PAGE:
Spam is back

The Outline:

For a while, spam — unsolicited bulk messages sent for commercial or fraudulent purposes — seemed to be fading away. The 2003 CAN-SPAM Act mandated unsubscribe links in email marketing campaigns and criminalized attempts to hide the sender’s identity, while sophisticated filters on what were then cutting-edge email providers like Gmail buried unwanted messages in out-of-sight spam folders. In 2004, Microsoft co-founder Bill Gates told a crowd at the World Economic Forum that “two years from now, spam will be solved.”

But it’s 2017, and spam has clawed itself back from the grave. It shows up on social media and dating sites as bots hoping to lure you into downloading malware or clicking an affiliate link. It creeps onto your phone as text messages and robocalls that ring you five times a day about luxury cruises and fictitious tax bills.

I’m sure many Loop readers will say they have few issues with spam but that’s probably because we’re tech savvy enough to take measures to avoid it. But average users are not so lucky.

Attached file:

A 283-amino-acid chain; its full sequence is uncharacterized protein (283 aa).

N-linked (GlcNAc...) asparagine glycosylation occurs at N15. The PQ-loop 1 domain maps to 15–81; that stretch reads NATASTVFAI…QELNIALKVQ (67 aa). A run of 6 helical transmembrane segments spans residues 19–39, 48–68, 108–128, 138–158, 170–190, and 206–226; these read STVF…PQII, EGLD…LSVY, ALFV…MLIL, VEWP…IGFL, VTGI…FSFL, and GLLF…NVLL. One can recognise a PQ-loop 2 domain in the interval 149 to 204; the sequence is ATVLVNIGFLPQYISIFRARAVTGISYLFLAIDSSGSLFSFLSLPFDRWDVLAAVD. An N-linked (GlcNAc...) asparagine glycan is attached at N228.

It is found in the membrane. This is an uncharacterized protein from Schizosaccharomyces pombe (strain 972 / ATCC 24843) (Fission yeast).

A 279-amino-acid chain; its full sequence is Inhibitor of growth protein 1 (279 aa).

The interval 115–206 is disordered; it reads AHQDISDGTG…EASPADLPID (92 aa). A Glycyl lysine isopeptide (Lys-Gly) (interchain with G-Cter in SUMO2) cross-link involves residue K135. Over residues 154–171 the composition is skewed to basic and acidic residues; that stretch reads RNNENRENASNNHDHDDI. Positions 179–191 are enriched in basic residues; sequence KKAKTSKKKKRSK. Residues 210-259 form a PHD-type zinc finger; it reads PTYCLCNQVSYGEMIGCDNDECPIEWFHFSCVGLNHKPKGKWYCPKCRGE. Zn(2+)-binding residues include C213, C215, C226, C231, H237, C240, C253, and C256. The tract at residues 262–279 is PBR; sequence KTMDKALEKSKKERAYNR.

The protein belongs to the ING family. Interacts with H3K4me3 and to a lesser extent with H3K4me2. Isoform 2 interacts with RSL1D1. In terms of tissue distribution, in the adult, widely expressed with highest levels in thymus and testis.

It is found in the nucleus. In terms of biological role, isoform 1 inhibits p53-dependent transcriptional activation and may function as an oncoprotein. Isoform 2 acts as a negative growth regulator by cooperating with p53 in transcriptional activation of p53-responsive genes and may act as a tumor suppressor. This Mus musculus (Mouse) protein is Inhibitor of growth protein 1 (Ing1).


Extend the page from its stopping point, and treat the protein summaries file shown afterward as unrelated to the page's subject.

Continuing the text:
• Heos Phorus

    I guess, apple-users are generally less afflicted by spam. Maybe users of „free“ services should be made more aware of the fact that there is no free lunch.

    On the other hand, apple-users are often targeted with inflated prices when shopping online, because our online-fingerprints flag us as someone who is more willing to spend money on things.

  • And it frequently shows up in Disqus comments. 😉

    • John Kordyback

      I know exactly what you mean, it drives me crazy.

      Mind you I don’t know whether you’ve really considered the advantages of owning a really fine set of modern encyclopedias? You know, they can really do you wonders.

    • very often on this very site, oddly. more than i see on other disqus comments.

    • I’m aware I’m getting a lot of spam email, but thanks to my filtering there I rarely see anything. Disqus, on the other hand, is gross. It’s like the biblical burning bush, only made out of a dumpster: it burns, but is never consumed. It’s an infected boil on the anus of the Internet.